— Lions Gate Buddhist Priory, Lytton, BC – Canada —
The term serene reflection has been in general use since the time of Great Master Wanshi Shokaku, 1091–1157,[1. Hung Chih Cheng Chueh, disciple of Tanka Shijun, author of Mo Chao Ming (Notes on Serene Reflection).] to describe the original meditation practice of the Ch’an (Zen) tradition,[2. Chang, The Practice of Zen, pp. 66–69.] in contrast to the introspecting the koan (C: k’ang hua; J: kanna-zen) method that was then becoming popular through the teaching of the master Daie, 1089–1163.[3. Ta Hui Tsung Kao (J: Daie Soko).]
“Serene reflection” is a translation of two Chinese characters, mo (J: moku) and chao (J: sho). A study of these characters and the levels of meaning within them may be of help to us in understanding more about our practice. I am by no means an expert in the Chinese language so I have made use of several dictionaries, books of character analysis and commentaries on the term itself to put together this article and ask forgiveness for its shortcomings.
The first character, mo, has an element in it that means black or darkness, making the whole character signify “dark, secret, silent, serene, profound” and also “to close the lips, to become silent”.
The second character, chao, has as element meaning “the brightness of the sun”. The whole character translates as “to reflect light, to shine on, to illume or enlighten”, as well as “to reflect upon, to look upon, to have insight into”.
The whole term thus becomes “serene reflection”, “silent illumination” [4. Another translation of mo chao.] or “luminescent darkness”.[5. See Rev. Master P.T.N.H. Jiyu-Kennett, M.O.B.C., How to Grow a Lotus Blossom or How a Zen Buddhist Prepares for Death, 2nd ed. rev. (Mount Shasta, California: Shasta Abbey, 1993), p. 165.] In the very description of our practice we have the ‘light in darkness—darkness in light’ spoken of in the works of the great masters of our tradition.[6. See Hsin Hsin Ming (Faith in Mind) by Kanchi Sosan; Ts’an T’ung Ch’i (Sandokai) by Sekito Kisen; Pao Ching San Mei Ko (The Most Excellent Mirror–Samadhi) by Tozan Ryokai; Mo Chao Ming (Notes on Serene Reflection) by Wanshi Shokaku; “Ko Myo” (“Divine Light”), chapter 13 of Shobogenzo Dogen; Komyozo-Zanmai (Samadhi of the Treasury of the Radiant Light) by Koun Ejo and many other works in various translations.]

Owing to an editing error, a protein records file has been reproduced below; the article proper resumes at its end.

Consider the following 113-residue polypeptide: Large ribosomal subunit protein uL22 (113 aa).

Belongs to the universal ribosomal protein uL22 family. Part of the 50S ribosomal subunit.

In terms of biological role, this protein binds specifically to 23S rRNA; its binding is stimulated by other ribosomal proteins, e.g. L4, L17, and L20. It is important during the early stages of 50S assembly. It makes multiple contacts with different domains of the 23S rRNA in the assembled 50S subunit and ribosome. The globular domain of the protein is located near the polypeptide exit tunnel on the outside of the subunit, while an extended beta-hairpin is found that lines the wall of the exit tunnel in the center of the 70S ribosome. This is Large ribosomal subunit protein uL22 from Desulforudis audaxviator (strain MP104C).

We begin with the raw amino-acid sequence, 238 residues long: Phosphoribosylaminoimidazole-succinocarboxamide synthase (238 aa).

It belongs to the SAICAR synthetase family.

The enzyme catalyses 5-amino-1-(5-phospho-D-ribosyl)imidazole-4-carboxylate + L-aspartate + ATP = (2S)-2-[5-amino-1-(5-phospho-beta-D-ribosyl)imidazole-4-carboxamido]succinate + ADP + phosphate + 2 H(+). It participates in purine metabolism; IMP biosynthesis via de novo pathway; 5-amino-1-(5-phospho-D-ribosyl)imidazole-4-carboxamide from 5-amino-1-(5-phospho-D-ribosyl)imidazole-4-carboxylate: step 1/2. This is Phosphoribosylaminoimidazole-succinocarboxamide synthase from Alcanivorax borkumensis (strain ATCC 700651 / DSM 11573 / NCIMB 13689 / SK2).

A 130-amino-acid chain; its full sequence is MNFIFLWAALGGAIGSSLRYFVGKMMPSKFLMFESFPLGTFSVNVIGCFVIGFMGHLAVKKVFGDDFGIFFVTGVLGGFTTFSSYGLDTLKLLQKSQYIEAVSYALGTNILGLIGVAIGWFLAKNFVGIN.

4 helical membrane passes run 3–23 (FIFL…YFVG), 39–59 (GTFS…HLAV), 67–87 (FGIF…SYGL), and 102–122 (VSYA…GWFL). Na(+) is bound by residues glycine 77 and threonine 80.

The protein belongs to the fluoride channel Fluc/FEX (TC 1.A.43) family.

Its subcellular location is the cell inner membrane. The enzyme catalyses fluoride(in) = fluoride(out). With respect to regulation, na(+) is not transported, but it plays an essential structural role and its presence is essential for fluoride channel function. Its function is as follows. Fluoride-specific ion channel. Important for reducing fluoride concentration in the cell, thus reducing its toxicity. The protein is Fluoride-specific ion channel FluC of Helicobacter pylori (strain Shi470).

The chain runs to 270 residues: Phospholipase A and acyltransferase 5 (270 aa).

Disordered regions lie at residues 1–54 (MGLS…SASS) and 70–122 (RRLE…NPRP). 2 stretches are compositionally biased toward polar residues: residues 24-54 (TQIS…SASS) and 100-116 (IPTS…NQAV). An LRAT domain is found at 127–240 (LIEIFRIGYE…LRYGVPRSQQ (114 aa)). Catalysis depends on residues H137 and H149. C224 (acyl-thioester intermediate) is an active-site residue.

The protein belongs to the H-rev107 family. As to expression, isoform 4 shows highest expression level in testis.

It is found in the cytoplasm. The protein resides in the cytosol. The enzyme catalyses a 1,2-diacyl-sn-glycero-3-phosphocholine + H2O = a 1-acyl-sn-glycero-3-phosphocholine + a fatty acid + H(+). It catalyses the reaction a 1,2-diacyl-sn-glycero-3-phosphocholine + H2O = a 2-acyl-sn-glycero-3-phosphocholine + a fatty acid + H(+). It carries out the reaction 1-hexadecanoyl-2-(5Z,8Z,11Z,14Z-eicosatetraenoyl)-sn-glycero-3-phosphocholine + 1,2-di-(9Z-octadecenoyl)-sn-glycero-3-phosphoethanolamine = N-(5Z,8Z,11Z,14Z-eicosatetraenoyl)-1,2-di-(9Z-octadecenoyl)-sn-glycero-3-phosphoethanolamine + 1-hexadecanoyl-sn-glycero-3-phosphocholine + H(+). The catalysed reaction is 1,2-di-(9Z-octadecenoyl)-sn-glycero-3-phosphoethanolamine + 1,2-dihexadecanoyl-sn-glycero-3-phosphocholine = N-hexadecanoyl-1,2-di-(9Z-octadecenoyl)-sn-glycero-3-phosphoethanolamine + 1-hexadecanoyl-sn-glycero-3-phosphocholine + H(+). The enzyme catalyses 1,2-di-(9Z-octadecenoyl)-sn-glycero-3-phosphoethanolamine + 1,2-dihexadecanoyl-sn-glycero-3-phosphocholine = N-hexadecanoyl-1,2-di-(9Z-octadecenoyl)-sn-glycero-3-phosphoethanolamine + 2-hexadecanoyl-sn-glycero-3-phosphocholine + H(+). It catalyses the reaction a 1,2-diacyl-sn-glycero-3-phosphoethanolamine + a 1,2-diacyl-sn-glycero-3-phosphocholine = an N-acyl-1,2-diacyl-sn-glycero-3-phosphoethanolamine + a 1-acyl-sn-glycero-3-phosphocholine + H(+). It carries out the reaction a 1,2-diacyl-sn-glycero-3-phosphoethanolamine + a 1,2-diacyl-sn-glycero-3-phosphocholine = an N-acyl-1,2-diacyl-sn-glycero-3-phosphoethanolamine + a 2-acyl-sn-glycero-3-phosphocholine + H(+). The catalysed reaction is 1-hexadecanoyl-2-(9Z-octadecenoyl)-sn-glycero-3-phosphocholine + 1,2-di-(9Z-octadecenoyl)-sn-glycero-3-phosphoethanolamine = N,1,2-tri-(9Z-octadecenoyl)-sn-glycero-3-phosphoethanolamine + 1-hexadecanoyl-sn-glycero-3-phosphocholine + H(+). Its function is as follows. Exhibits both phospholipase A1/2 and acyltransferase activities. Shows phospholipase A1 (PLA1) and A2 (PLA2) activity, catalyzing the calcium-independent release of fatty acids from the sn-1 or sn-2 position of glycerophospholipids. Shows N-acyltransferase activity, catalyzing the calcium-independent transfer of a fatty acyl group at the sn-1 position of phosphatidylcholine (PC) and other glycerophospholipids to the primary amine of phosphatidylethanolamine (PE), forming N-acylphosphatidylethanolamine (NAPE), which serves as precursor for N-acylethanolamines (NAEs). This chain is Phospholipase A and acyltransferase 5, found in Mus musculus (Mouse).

We can also see in this the origin of the references to the reflection of the moon in water. As the water of the spirit within us becomes still, clean and bright through meditation, so does the reflection of the “moon”, of the Eternal, become clear and True. There is more than “stillness” in this, more than mere quietism. The water must be clear and bright and clean or there will only be the false “stillness” of stagnation, a dirty pool in which the moon’s reflection will be dim and shallow. This is why we are warned about the consequences of clinging to blissful states and urged to maintain a bright mind while meditating—the importance of the ‘stillness within activity and activity within stillness’.
Another important point in the characters is that there is no “thing” that can be grasped as the source of the light nor a “thing” that reflects the shining. Neither is the darkness or silence a “thing” that can be grasped. This is because in the face-to-face encounter with the Eternal of meditation there is no separate self, just the serene, profound, illuminating light.
Dogen says it better than I:
Within the silent waters of the heart
Dwells the moon, the lonely waves—
Brightness everywhere.[7. See The Story of Rev. Dogen, translated from the Japanese by Rev. P.T.N.H. Jiyu-Kennett.
1. Chang, Garma C.C. The Practice of Zen. New York: Harper and Row, 1959.
2. Kodera, Takashi. Dogen’s Formative Years in China. Boulder, Colorado: Prajña Press, 1980.
3. Mathews, R. H. Mathews’ Chinese English Dictionary. Cambridge, Massachusetts: Harvard University Press, 1948.
4. Okumura, Shohaku. Shikantaza: An Introduction to Zazen. Kyoto, Japan: Kyoto Soto Zen Center, 1985
5. Sheng-Yen, Master. The Poetry of Enlightenment: Poems by Ancient Ch’an Masters. Elmhurst, New York: Dharma Drum Publications, 1987.
6. Soothill, William Edward and Lewis Hodous. A Dictionary of Chinese Buddhist Terms. Taipei, Taiwan: Buddhist Cultural Service. and various and sundry dictionaries, footnotes, hints, etc., in many books.]
Reprinted from “The Journal of the Order of Buddhist Comtemplatives”, vol. 4, no. 1: 33–35. (1989)